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Scientists at The Scripps Research Institute Discover Link Between the Immune System and Sleep

La Jolla, CA. January 17, 1996--Scientists at The Scripps Research Institute (TSRI) have discovered a heretofore unknown link between the immune system and sleep cycles, suggesting that the abnormal regulation of certain chemicals released by the immune system may disrupt sleep and lead to disabling fatigue. The discovery may have particular relevance to people with the AIDS virus. Soon after becoming infected most people suffer from severe fatigue that affects their ability to work and lead productive lives.

The study, "Sleep electroencephalogram delta-frequency amplitude, night plasma levels of tumor necrosis factor [alpha], and human immunodeficiency virus infection," appeared in a recent issue of Proceedings of the National Academies of Science.

The scientists studied the cyclical nature of tumor necrosis factor [alpha], peptides from a family known as cytokines that are released by certain cells in the immune system. These cytokines help the immune system to fight off infection.

In HIV patients, however, the cytokines may contribute to symptoms such as incapacitating fatigue long before any other medical problems develop. The researchers found that in both healthy volunteers and in asymptomatic HIV patients, an increase in TNF [alpha] was accompanied by an increase in delta activity -- the slowing of brain activity -- during sleep. This suggests a link between the immune system and sleep cycles and that abnormal regulation of cytokine production may disrupt sleep cycles, leading to disabling fatigue.

The cyclical nature of cytokine production was previously unknown, and occurs in healthy subjects and in asymptomatic individuals with the AIDS virus. With the progression of the disease, however, the association of cytokine level fluctuation and the slowing of brain activity breaks down and becomes uncorrelated.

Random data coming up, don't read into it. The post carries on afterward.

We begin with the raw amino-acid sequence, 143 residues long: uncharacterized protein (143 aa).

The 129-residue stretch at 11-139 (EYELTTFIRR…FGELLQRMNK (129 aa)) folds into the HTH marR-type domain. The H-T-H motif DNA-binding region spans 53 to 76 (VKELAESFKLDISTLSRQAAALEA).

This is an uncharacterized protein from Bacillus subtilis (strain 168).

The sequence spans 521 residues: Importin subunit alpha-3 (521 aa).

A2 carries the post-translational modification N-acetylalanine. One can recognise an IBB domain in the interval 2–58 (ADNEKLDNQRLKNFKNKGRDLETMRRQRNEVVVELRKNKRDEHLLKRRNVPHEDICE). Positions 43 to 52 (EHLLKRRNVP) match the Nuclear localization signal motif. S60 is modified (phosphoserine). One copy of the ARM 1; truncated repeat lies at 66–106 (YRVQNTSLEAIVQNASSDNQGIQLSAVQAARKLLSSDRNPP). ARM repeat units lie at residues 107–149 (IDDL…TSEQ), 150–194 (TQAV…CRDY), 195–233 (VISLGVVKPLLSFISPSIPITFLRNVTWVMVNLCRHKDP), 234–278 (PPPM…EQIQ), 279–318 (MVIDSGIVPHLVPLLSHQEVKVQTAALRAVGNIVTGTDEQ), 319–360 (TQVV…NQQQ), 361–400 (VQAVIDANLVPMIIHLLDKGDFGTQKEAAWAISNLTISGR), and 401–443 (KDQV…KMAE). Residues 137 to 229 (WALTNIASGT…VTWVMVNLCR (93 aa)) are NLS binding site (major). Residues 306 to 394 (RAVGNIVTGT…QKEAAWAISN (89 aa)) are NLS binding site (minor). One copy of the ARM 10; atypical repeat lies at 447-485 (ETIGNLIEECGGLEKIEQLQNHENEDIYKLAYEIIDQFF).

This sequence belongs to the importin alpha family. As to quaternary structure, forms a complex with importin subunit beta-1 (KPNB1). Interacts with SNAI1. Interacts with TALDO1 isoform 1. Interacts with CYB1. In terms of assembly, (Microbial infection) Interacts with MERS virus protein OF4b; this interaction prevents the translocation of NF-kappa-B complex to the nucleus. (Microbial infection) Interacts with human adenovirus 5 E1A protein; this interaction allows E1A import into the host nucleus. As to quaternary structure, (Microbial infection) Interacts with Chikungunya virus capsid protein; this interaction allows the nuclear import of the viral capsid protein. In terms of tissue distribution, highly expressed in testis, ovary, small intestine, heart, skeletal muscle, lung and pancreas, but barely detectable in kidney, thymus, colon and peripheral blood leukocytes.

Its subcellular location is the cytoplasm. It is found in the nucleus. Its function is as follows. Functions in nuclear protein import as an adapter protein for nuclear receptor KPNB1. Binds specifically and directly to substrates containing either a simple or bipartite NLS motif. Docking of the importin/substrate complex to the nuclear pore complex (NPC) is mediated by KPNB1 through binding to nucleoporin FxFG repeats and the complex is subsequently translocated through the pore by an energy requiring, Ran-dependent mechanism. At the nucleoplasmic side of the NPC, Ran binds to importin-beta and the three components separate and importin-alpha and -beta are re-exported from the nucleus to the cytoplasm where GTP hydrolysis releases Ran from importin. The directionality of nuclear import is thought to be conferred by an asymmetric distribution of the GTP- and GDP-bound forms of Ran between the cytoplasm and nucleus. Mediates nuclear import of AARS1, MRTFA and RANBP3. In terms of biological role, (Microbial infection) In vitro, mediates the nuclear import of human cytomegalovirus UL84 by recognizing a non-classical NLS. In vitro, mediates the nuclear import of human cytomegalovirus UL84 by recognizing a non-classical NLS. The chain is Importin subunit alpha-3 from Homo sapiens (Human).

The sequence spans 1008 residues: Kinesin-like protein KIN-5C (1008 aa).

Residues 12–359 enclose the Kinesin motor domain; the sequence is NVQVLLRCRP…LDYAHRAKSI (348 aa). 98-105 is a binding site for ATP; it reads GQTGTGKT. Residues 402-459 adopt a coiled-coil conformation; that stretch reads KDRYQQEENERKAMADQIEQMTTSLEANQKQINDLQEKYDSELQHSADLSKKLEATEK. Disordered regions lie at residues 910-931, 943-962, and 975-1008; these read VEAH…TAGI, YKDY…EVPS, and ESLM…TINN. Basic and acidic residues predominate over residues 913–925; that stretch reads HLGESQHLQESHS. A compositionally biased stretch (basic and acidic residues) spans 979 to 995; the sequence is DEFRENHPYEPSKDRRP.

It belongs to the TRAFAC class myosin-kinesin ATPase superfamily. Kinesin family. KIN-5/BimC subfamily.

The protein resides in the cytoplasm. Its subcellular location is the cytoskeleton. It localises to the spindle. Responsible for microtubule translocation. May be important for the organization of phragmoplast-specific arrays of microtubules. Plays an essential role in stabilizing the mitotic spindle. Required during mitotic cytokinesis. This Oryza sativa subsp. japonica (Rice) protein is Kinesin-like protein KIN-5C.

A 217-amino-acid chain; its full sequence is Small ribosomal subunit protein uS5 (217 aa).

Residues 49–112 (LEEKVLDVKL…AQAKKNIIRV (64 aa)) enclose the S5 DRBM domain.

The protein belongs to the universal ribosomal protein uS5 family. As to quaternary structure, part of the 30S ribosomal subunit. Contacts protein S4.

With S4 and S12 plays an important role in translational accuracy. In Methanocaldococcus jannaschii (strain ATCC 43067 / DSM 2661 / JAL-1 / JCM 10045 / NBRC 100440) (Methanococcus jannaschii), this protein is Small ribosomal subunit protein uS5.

According to Merrill M. Mitler, Ph.D., member of TSRI's Department of Neuropharmacology and Scientific Director of the Division of Sleep Disorders at Scripps Clinic, "Fatigue is one of the most troublesome aspects of HIV illness. It is high on the list of reasons why patients stop working and stop participating fully as functioning members of society. How to control it is an important question that we must answer if we are to keep AIDS patients engaged and productive."

Currently, tests are underway to evaluate the effects of certain medications that inhibit TNF [alpha] to determine whether this inhibition will help to lessen fatigue, thereby preserving the normal relationship between the production of the peptide and the cyclical nature of brain slowing. According to Mitler, "If TNF [alpha] is causing brain slowing, it also may be causing fatigue. The more we learn about the mechanisms involved, the more we will be able to help patients to lessen this debilitating symptom of AIDS."

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